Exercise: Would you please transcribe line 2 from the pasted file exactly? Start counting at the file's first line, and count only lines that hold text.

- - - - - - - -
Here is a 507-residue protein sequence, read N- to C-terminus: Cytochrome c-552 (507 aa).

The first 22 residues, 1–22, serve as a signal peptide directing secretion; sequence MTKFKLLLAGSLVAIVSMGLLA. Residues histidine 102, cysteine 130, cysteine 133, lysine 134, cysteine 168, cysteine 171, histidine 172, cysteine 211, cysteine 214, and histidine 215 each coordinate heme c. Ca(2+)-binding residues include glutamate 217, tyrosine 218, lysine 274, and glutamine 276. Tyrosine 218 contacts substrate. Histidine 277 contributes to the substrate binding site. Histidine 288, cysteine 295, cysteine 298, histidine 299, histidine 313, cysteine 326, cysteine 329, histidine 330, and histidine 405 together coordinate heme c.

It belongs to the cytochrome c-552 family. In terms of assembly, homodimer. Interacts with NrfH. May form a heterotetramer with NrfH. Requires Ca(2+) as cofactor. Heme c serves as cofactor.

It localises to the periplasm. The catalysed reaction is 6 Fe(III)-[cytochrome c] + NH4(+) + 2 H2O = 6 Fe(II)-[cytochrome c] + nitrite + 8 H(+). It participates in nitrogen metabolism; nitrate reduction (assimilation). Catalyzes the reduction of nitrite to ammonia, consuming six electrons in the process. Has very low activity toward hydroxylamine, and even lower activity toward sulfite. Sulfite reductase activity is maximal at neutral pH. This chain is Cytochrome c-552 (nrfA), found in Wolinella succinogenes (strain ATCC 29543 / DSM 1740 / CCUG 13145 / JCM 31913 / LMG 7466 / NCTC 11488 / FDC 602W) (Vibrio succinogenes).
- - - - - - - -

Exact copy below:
The first 22 residues, 1–22, serve as a signal peptide directing secretion; sequence MTKFKLLLAGSLVAIVSMGLLA. Residues histidine 102, cysteine 130, cysteine 133, lysine 134, cysteine 168, cysteine 171, histidine 172, cysteine 211, cysteine 214, and histidine 215 each coordinate heme c. Ca(2+)-binding residues include glutamate 217, tyrosine 218, lysine 274, and glutamine 276. Tyrosine 218 contacts substrate. Histidine 277 contributes to the substrate binding site. Histidine 288, cysteine 295, cysteine 298, histidine 299, histidine 313, cysteine 326, cysteine 329, histidine 330, and histidine 405 together coordinate heme c.